Dexter Clark’s Fabulous Head
Dir: Delyth Thomas
60 min • Leicester Square Theatre • Jun 16, Jul 1, Jul 31, 2012
Being on stage is scary. Especially when you’re on your own. And no matter how many times you do it the fear never quite goes away. While you’re waiting backstage your mind is all over the place. ‘Will I go blank? I think I want to fart. I need to pee. Oh God. Oh God. Here we go!’ And then, once you’re up there, if you can see the people in the front row, it’s even worse. If someone’s yawning, or picking their nose, or looking stony faced, if you focus on them for just a moment too long, your mind can drift and then there’s a panicky few seconds while you try to recover and get back ‘on script’. And then, of course, there’re the hecklers. I’m thinking all this as I’m sitting in the front row of Dexter Clark’s new show, Dexter Clark’s Fabulous Head.
I first ‘met’ Dexter on Myspace. This was back in the days when it was full of arty, creative types, when social media was new, and when, for a few precious years, a window was opened to a world that I hadn’t been party to before. Of course there was a lot of dross. But every now and again you’d come across a nice piece of writing, an unusual song, a mind-blowing painting or photograph, all this creativity that had been held back from the public by the agent/publisher/dealer ‘gatekeepers’. Dexter was one of those people I came across. In the age where reality tv was just finding a foothold in the public consciousness and its ‘stars’ flaunted their Tango’ed tans across the middle shelf of WH Smiths, Roger Lloyd-Thompson started a blog in the guise of a celeb obsessed, ‘celebrity’ hairdresser called Dexter Clark, carefully snipping at this new culture, ‘hacking at the heads’ of any star whose ego became overinflated. It was refreshing. Funny. With a minute amount of Mrs Merton, a sprinkling of Savage and a big bite of Bernhard.
Then, social media moved on, from the clunky world of Myspace to the new world of Youtube, and so did Dexter, with two minute videos that brought this fashionista monster to life. He was just as campy and self-absorbed as I’d imagined. Dexterstein was born.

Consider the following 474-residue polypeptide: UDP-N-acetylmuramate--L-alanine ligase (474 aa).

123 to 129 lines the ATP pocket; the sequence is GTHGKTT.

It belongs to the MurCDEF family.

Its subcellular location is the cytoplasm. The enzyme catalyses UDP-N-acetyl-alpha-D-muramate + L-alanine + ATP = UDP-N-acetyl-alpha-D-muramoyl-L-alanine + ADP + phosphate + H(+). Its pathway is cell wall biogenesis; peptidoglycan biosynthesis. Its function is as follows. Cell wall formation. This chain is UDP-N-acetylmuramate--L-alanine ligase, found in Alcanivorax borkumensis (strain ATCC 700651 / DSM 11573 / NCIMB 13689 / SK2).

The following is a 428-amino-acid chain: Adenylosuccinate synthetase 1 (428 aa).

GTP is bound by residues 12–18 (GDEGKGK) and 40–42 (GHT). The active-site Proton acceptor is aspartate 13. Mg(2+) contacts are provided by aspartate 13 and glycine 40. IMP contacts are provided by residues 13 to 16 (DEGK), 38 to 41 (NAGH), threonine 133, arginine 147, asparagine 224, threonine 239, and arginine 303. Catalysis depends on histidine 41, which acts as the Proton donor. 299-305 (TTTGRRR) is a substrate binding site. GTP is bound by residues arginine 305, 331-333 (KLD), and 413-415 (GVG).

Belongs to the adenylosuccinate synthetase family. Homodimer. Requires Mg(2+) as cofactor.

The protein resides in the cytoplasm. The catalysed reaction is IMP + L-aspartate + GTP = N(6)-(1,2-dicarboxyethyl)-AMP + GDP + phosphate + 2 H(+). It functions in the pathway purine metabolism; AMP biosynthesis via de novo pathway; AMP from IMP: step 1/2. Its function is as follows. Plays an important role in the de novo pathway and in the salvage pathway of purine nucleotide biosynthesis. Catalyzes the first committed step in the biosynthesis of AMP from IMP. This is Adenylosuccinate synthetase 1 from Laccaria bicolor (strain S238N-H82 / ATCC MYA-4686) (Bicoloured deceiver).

Now Facebook and Twitter are the new obsessions. But this is where Dexter stepped off the ‘please friend me/ad whore’ train track and moved to live performance; a few dates here and there to test his satire on a growing pack of fellow follicle followers and a 10 episode radio series for the BBC. And now here he is. At the Leicester Square theatre. It’s been quite a journey. So it’s going to be interesting to see how Dexter the confident, Dexter the comedian, Dexter the bane of the Kerry Katonas (“council house bangs”) and Katie Prices (“thick up top”) of this world copes with the joys of a live, and, it seems, drunken audience.
I needn’t have worried. For as the lights go down and we hear Gothica and the beginning of Fluers Du Mai (by Sarah Brightman) fill the theatre, in swans Mr Clark with a smirk and a flick of his ‘bottle blonde’ fringe, basking in the spotlight and the drama of the music. “Tonight ladies and gentlemen,” he says, once he’s soaked up the applause. “I aim to touch each and every one of you. Inside. Bareback. Because, my slogan for the salon is…Bareback Builds Rapport!” And then he’s off. An hour’s worth of social commentary, the first of his ‘Lecture Tours’, dissecting everyone from Kate Moss (“chemical streak”) to Rebecca Brooks (“tawdry mane”) and Britney Spears (“Mississippi muddy blonde”) – while educating his audience on weighty topics such as the tabloids, religion, the riots and the environment. He even announces a new fragrance. “Well all the celebs have them: Jeremy Clarkson, Eau de Phobe. Lindsey Lohan, Septum. Even Jodie Marsh has one, Visage de Merde.”
This is a star on the rise. And after blog, video, radio and now live performance, it surely won’t be long before TV beckons and Dexter is thrust inside the celebrity world he examines so cleverly and ruthlessly from the outside. It’ll be interesting to see how it reacts to him once he’s part of it.
Oh, and the hecklers didn’t stand a chance.
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